The whole thing was a parallel to the glasnost taking place between the ex-Soviet Union and the United States. I'm sure most of my fellow Americans are quite aware of Soviets being called heathens and Commies, with attitudes not unlike those of Kirk and company.

It flies in the face of TNG's perfect humans a bit, but I don't have much of a problem with it. I think there's plenty of foundation for Kirk and crew to feel the way they do, and I certainly don't consider it racism. Prejudice, sure.
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Old August 30 2013, 02:41 AM   #24
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Re: STVI without the racism

ComicGuy89 wrote: View Post

Hmm, I remember this remark from STIV:

"You'd think they could at least send us a ship. It's bad enough to be court-martialed and to have to spend the rest of our lives mining borite, but to have to go home in this Klingon flea trap?"
"We could learn a thing or two about this flea trap. It's got a cloaking device that cost us a lot."
"I just wish we could cloak the stench!"
Well, pardon me for being dense, but...if it's TRUE, how can it be prejudice?

If humans go aboard a Klingon ship and decide they don't like its smell or its quality (or lack thereof) of construction, then by definition it is not racism - it's direct personal experience. It's based on fact. To say "Klingons are ugly" is racism; to say that Klingons are warlike and brutal because you've seen them act that way on numerous occasions, well, I'm sorry but I don't see how that could be racist.

Kirk says he never trusted Klingons, and never will, because of his experience with them and because of David's murder. How is this racist?

(Burke and Samno, on the other hand? They were obviously racist. "They all look alike"..."You know only top of the line models can even talk"...those are clearly racist remarks. But those are just thoughts spoken aloud by two people, not representative of the entire crew.)

As for the lines in TOS about "freak": In one case, it was Kirk intentionally saying things he did not believe in order to 'bait' Spock into showing his emotions. And in the other, the crew were being provoked into irrational hatred by the "Day of the Dove" entity. So those are not genuine racist feelings in either case.
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Old August 30 2013, 04:39 AM   #25
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Re: STVI without the racism

Mr. Laser Beam wrote: View Post
ComicGuy89 wrote: View Post

Hmm, I remember this remark from STIV:

"You'd think they could at least send us a ship. It's bad enough to be court-martialed and to have to spend the rest of our lives mining borite, but to have to go home in this Klingon flea trap?"
"We could learn a thing or two about this flea trap. It's got a cloaking device that cost us a lot."
"I just wish we could cloak the stench!"
Well, pardon me for being dense, but...if it's TRUE, how can it be prejudice?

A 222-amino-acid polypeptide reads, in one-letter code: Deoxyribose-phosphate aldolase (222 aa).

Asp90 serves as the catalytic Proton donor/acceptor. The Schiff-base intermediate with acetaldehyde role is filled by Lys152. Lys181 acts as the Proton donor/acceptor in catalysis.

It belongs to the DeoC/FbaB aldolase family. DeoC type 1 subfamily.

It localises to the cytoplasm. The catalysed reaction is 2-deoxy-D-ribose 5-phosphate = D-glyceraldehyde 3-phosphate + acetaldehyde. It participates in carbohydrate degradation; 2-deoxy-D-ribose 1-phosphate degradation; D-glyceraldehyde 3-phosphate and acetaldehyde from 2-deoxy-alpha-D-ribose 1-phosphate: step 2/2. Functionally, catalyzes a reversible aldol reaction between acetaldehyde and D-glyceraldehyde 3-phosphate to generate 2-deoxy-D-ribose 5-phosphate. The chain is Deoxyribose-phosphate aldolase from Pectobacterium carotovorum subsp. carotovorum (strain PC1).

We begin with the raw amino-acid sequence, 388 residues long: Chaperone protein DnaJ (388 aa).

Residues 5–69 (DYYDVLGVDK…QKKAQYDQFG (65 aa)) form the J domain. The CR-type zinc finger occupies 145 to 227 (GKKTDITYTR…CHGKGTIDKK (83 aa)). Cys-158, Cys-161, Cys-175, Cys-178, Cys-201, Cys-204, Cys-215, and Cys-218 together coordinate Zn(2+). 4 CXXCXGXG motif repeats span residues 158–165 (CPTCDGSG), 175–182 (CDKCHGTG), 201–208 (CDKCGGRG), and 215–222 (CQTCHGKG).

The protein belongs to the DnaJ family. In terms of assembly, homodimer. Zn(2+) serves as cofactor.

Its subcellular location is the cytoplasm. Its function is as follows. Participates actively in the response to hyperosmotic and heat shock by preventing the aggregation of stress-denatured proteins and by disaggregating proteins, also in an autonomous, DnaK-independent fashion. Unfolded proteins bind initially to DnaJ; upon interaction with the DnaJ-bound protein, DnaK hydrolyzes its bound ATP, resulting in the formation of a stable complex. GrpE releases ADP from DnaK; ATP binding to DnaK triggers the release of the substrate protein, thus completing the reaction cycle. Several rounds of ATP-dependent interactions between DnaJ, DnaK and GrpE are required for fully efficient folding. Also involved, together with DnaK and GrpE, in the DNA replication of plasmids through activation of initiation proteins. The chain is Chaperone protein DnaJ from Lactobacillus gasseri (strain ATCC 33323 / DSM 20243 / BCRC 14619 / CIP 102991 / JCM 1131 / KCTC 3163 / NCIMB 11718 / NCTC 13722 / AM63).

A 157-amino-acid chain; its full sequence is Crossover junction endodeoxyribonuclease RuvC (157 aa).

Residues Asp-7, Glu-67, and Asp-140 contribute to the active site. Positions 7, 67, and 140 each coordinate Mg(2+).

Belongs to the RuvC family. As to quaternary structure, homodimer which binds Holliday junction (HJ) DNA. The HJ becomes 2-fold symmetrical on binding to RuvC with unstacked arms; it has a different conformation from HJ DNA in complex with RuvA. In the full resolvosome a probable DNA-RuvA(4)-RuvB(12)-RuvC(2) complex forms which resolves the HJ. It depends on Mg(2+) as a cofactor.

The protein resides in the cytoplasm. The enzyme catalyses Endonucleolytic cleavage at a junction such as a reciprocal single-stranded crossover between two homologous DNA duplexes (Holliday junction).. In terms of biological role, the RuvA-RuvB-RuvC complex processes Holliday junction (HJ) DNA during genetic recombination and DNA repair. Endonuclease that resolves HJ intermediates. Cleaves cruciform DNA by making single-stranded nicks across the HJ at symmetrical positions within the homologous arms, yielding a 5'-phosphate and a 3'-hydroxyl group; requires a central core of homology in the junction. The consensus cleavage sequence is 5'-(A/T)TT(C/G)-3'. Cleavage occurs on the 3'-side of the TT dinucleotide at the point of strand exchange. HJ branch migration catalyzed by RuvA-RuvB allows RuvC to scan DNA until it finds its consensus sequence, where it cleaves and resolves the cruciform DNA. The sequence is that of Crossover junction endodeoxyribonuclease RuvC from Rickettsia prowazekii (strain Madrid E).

If humans go aboard a Klingon ship and decide they don't like its smell or its quality (or lack thereof) of construction, then by definition it is not racism - it's direct personal experience. It's based on fact. To say "Klingons are ugly" is racism; to say that Klingons are warlike and brutal because you've seen them act that way on numerous occasions, well, I'm sorry but I don't see how that could be racist.

Kirk says he never trusted Klingons, and never will, because of his experience with them and because of David's murder. How is this racist?

(Burke and Samno, on the other hand? They were obviously racist. "They all look alike"..."You know only top of the line models can even talk"...those are clearly racist remarks. But those are just thoughts spoken aloud by two people, not representative of the entire crew.)

As for the lines in TOS about "freak": In one case, it was Kirk intentionally saying things he did not believe in order to 'bait' Spock into showing his emotions. And in the other, the crew were being provoked into irrational hatred by the "Day of the Dove" entity. So those are not genuine racist feelings in either case.

er, saying that "you'll never trust" an ENTIRE "race"(or culture, ethnicity, etc., whatever) because of the actions of ONE member is pretty much the definition of being racist or prejudiced.
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Old August 30 2013, 04:52 AM   #26
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Re: STVI without the racism

DalekJim wrote: View Post
I think the Japanese were more civilised than the Klingons .
Um... I really hope that emoticon is to express exaggerated sarcasm.
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Old August 30 2013, 05:01 AM   #27
Mr. Laser Beam
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Re: STVI without the racism

sonak wrote: View Post

er, saying that "you'll never trust" an ENTIRE "race"(or culture, ethnicity, etc., whatever) because of the actions of ONE member is pretty much the definition of being racist or prejudiced.
Kirk wasn't basing this thing on just one person. He has had multiple dealings with many different Klingons over his career. It wasn't just because of David's murder that he doesn't like them. I'd say Kirk had many reasons not to like Klingons - not only did he LOSE HIS SON because of them, but he's lost crew to them too, and he's had many other opportunities to observe Klingon behavior.

And you will notice that Kirk did immediately regret it (in ST VI) after he said "Let them die"...
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Old August 30 2013, 05:52 AM   #28
darth_ender
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Re: STVI without the racism

I admit there seems to be a disconnect between the feelings towards Klingons between TFF and TUC: they were okay throwing back a few alien beverages with them, but when their moon blew up, well then "let them die!" Still, I believe the prejudice existent in ST VI is actually pretty realistic. As pointed out, the Enterprise had had several very negative run-ins with the Klingons over the years, and it seemed as if the two cultures could never coexist. They were almost seemingly "varelse" (to quote another of my favorite sci-fi storylines), and it was hard for the Enterprise to believe they could be "raman".